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US collision expert tells court that teenager was hit by van

Supreme Court (File photograph)

A US traffic collision expert told the Supreme Court that he believed a teenager who died in a collision four years ago was struck by an incoming van in her lane.

Glenn Luben, a veteran traffic collision and traffic homicide investigator from Florida, said that it was clear, based on the dispersal of evidence, that the collision happened in the eastbound lane of North Shore Road.

“There is no doubt in my mind that it was in the eastbound lane, all the contact that occurred between the road, the vehicle and Je-Naya Simmons,” he said.

Terrance Walker, from Pembroke, has denied a charge that he caused the death of Ms Simmons by careless driving in the early hours of July 15, 2018.

Mr Luben said that while he found no evidence of an impact between the auxiliary cycle ridden by Ms Simmons and a van registered to Mr Walker, the injuries suffered by the teenager were not consistent with a single-vehicle accident.

He said that her helmet was removed in the collision by a “significant impact or force”.

“You don’t get that by falling off your bike and hitting your head,” he said.

Mr Luben added that other injuries suggested that Ms Simmons herself had been in contact with another vehicle.

Mr Luben also highlighted CCTV footage of a silver van seen travelling towards the scene of the crash.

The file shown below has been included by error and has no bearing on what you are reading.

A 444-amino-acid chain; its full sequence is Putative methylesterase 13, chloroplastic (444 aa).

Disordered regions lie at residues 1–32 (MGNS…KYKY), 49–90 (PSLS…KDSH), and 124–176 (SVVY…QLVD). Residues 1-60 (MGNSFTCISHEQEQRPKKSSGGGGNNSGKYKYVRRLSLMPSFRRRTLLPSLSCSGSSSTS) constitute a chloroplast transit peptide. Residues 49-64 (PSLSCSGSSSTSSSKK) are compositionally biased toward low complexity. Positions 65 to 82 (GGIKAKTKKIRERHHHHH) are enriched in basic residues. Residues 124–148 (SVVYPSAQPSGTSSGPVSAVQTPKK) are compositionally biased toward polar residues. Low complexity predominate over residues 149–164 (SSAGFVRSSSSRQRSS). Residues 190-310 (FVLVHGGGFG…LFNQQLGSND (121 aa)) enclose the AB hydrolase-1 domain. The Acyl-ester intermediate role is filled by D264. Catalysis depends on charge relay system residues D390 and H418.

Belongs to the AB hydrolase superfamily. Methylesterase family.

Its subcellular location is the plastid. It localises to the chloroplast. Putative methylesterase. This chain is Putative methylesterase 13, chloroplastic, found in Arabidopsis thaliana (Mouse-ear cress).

He said the vehicle appeared to be travelling on North Shore Road “on or over” the centre yellow line. The van was seen travelling in the opposite direction on the same road a short time later.

Mr Luben said based on the evidence he believed that Ms Simmons was travelling in the eastbound lane when something caused her to drop her bike.

He said the most likely reason, given the location of the collision, was that she had seen the silver van in her lane and attempted to take evasive action or suddenly applied the front brake out of panic.

Mr Luben said he believed Ms Simmons was then killed by the incoming van, with the entire incident happening in the eastbound lane.

The court previously that Ms Simmons was on her way home from a house party in Warwick when the fatal collision occurred on North Shore Road in Hamilton Parish.

Jada Simmons-Trott, a friend of Ms Simmons, said she had seen a grey or white coloured van moving west in the area partially in the eastbound lane moments before she lost track of her friend.

And another witness said she had seen a silver van travelling west turn off its lights moments before she came across the scene of the collision.

A silver van was identified on CCTV footage on North Shore Road near the time of the collision and was found to be registered to Mr Walker.

Mr Walker later told police that he was the usual driver of the vehicle, and that the van had been involved in a “fender bender thing”, but denied that it had been involved in an accident.

Sergeant Olasunkanmi Akinmola, a police traffic collision expert, told the court last week that he believed the collision took place in the westbound lane, close to the centre line, based on the evidence at the scene.

The court also heard yesterday that Ms Simmons was pronounced dead on arrival at King Edward VII Memorial Hospital at about 4am.

An autopsy revealed extensive skull fractures along with fractured ribs and a range of scrapes and abrasions.

The trial continues.

It is The Royal Gazette’s policy not to allow comments on stories regarding criminal court cases. This is to prevent any statements being published that may jeopardise the outcome of that case.